Are You the Cause of Your Dog’s Bad Behavior?

Issues that reflect on dog owners and how to fix them.

We won’t attempt to address all these issues in this article, but we’ll highlight the most common ones: pulling a Leash, Bouncing Off the Walls, Excessive Barking, and Aggression.

“The fact is that dogs do what works, and their behavior reflects on how we handle and train them.”

According to Tyler Ohlmann, a dog trainer from Louisville, KY, “In order to fix a problem at the lower end of the leash, you have to look at who’s holding the other end. Dogs are experimenters. They just do and see what happens,” he said. “Babies do the same thing. If what they do results in something favorable, they’ll do it again. And if it results in something unfavorable, they’re less likely to do it again.”

As responsible dog owners, we must ensure we reinforce positive behavior and correct unfavorable behavior.

How Are You Affecting Your Dog’s Behavior?

Chances are you have a lot of things going on in your life. Whether you’re a single “dog parent” or a family with children, most are busy juggling a work-life balance. Let’s explore some indoor and outdoor activities to help keep your pooch from bouncing off the walls from boredom and lack of activity.

The Benefits of Keeping Your Dog Busy

Bored dogs get into trouble. We’re their main source of entertainment, so if we don’t give them stuff to do, they’ll come up with activities of their own—and that’s when we end up with chewed-up shoes and curtains.

Playing with your dog a few times a day can decrease the likelihood of them developing destructive habits such as excessive barking or chewing.

Indoor Play

Here’s a great article with lots of good ideas for Indoor Play. 33 Simple Ways to Keep Your Dog Busy Indoors

Outdoor Activities

Keep Your Dog Mentally and Physically Fit. This article from Dogtime has some good tips for you and your pooch.

“Oy Vey,” My Barking Dog

Ohlmann says that if your dog barks all the time, you’re probably a pushover. Now, not for all dogs. “German Shepherds, for example, bark because it’s hot out or cold out or the sky is too blue.” “But if you go in a house and a Labrador Retriever is barking at its people all day, they taught it to bark by giving it stuff every time it did it.”

The dog was demanding, he explains, and “people say ‘what can I get you, do you want a treat?’ Woof, woof, woof, ‘here’s a treat. here’s a frisbee.’ You can’t teach something to demand if you don’t give in.” #guilty[ NBC-Better]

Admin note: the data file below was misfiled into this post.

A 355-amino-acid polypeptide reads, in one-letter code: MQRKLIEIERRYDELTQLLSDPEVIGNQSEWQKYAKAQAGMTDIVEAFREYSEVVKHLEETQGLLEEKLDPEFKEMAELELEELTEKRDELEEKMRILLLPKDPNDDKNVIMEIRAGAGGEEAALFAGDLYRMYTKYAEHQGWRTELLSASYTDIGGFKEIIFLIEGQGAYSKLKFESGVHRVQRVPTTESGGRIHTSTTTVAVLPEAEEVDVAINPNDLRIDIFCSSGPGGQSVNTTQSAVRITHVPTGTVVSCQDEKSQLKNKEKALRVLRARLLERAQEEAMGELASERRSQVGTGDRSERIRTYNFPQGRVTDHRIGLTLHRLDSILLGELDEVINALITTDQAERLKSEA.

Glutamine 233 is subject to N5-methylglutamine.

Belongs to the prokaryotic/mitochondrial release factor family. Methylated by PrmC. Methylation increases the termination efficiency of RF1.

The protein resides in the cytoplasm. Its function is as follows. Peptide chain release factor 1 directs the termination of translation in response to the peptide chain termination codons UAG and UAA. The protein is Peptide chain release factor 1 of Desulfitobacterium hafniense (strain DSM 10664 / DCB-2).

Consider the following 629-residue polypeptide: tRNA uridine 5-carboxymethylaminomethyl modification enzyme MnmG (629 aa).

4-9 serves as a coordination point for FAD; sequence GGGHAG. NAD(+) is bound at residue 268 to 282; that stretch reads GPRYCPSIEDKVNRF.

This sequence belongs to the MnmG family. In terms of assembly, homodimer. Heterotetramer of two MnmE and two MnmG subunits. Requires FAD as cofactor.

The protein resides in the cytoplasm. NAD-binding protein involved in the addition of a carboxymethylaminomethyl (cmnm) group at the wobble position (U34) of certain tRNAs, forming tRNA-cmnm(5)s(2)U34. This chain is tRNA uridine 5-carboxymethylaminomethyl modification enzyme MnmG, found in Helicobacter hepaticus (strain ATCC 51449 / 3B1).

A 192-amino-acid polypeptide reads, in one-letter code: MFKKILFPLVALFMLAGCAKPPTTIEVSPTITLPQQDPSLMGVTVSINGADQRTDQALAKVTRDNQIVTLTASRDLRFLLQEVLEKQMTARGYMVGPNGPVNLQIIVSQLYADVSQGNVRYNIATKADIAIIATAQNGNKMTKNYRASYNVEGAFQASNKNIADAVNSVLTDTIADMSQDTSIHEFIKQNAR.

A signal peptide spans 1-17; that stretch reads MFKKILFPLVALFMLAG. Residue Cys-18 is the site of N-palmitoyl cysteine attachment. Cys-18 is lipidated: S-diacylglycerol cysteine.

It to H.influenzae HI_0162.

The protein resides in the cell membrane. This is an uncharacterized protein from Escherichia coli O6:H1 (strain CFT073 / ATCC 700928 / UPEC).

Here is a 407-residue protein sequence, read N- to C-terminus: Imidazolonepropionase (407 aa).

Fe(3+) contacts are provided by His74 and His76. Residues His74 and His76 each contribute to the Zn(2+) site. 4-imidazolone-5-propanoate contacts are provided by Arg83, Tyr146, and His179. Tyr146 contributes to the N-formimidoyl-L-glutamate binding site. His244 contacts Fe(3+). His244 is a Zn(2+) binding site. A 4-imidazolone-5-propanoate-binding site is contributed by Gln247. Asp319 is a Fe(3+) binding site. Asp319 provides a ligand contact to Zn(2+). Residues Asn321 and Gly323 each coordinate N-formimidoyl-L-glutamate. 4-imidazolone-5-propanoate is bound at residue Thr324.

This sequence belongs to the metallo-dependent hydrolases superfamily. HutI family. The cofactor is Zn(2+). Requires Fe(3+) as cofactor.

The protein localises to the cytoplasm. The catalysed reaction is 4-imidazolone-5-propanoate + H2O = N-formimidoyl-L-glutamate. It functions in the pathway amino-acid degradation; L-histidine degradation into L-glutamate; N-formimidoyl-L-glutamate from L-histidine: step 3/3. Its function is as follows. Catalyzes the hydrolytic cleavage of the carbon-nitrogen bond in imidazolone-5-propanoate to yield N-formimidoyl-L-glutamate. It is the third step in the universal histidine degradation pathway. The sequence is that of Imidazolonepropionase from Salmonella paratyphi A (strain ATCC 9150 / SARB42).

Everyone’s familiar with Cesar Milan; here’s what he’s got to say about barking dogs.

“Remember, barking is natural! It’s an important means of communication for dogs. But sometimes problems can develop. As the pack leader, it’s your job to step in and control excessive barking.”

Here are Cesar’s 5 tips to help you stop nuisance barking for good.

He’s Not Really Aggressive

When your dog behaves inappropriately by growling at a person or another dog, do you try to diffuse the growling by saying: “oh, it’s ok?” Here’s what you dog perceives: “oh good dog!” That’s known as the “coddle approach.” According to Ohlmann, “it’s harder set boundaries than to shower them in love and hope bunnies and rainbows to get rid of a very serious problem, but you took the easy way out and that’s a detriment to the dog.” Because guess what? Now he’s learned that aggressive behavior is fine.”

Aggression is Not a Four-letter Word. 

According to Sarah Hodgson, writing for The Dog Trainer, All dogs are capable of, and many will use, aggression—if they feel that a situation is life threatening or that a prized possession might be stolen. Some dogs are assertive around moving targets (a holdover from their hunting days), and others may defend their personal space just because they don’t like crowding. People are no different. 

Signs that your dog may be developing aggressive tendencies include:

  • Overzealous, pushy greetings of friends or strangers
  • Exaggerated, fearful reactions to new people and stimuli
  • A pronounced and unyielding demand for affection
  • A prolonged stare is used in an attempt to control unpredictable or wild family members or situations
  • Raised hackles
  • Growling
  • Bared teeth
  • An arched body
  • A stiff walk
  • A tail lifted over the back or under the legs
  • Rapid tail wagging, indicating panic if the tail is tucked low or imminent attack if raised high
  • Slow sweep tail wagging, showing that a dog is analyzing the situation
  • Ears pricked forward ears or lowered back

Does exhibiting these signs make your dog mean? No. A dog displaying assertive or self-activated behavior simply tries to manage his environment. He will act out if you don’t teach your dog coping skills. Like children, dogs benefit from compassionate, clear, and consistent instruction. Don’t let your dog become the sadly misunderstood playground bully—take steps to curb and redirect unwanted behaviors at once.


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